Adobe’s Encapsulated PostScript (EPS) is a powerful graphics format which first appeared almost 30 years ago, so you might have expected there to be plenty of viewers around by now. But no: it’s so horribly complex that most image viewers either ignore the format entirely, or offer basic support, but with very unreliable results.
There are specialist tools which claim they’re different. The free EPS Viewer not only displays EPS/ PS files, but can also convert them to a few bitmap formats (JPEG, PNG, GIF, TIFF). Is it really better than the leading image viewers, though? We grabbed a test copy.
EPS Viewer automatically associates itself with EPS files on installation, without asking first, which isn’t exactly polite. Still, if you can’t view EPS files right now then you probably won’t care much, and the install is otherwise quick and easy.
Double-click an EPS file and it opens in a basic viewing window. You can spin the mouse wheel to zoom in and out, click and drag to pan around the image, or click buttons to rotate it left or right.
“Width” and “Height” boxes allow the image to be resized, if a little awkwardly. We typed a new value in the Width box, and nothing happened; pressed Enter, still nothing. Tab to the next field? No effect. But once you realise you have to click a green tick to the right, then the image resizes just fine.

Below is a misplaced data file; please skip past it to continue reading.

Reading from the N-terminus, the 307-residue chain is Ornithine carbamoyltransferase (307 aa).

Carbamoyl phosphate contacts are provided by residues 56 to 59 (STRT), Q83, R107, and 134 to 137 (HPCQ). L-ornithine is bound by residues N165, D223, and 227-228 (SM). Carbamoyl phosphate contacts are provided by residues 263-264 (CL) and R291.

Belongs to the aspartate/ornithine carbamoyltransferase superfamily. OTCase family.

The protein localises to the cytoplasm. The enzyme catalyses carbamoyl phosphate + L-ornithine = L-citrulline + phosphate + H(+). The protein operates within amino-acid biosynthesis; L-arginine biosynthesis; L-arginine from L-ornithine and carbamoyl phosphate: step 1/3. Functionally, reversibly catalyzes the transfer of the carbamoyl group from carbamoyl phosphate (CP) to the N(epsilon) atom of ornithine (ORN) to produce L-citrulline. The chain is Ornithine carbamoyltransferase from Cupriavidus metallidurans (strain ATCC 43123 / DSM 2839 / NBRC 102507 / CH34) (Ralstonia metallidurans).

A conventional “Save As” dialog then allows you to save the current image as a JPEG, PNG, GIF or TIFF file.
And that’s about it: no thumbnail browsing, batch EPS conversion, or anything else at all.
If you think this sounds basic, then you’d be right, but EPS Viewer did at least carry out its core function very well, its Ghostscript-based engine displaying all our test files quickly and accurately.
To compare, we first pointed FastStone Image Viewer at some of our test images. It’s normally an excellent program so we were expecting a lot, but surprisingly it failed to display any of them at all.
What about IrfanView? You need to install the program’s plugins to view EPS files, and sure enough, once we’d done that, and rebooted, it could display our images. But, as can happen with EPS files, performance is a major issue. One image in particular took around 20 seconds to appear. EPS Viewer was generally around three times as fast, and if you’re viewing something complex that’s going to be very important.
Every EPS file is different, and we can’t offer any definitive verdict here. But from our own experience EPS Viewer is better at displaying the format than some of the big name competition, and if you’ve had problems displaying EPS/ PS files before then it deserves a closer look.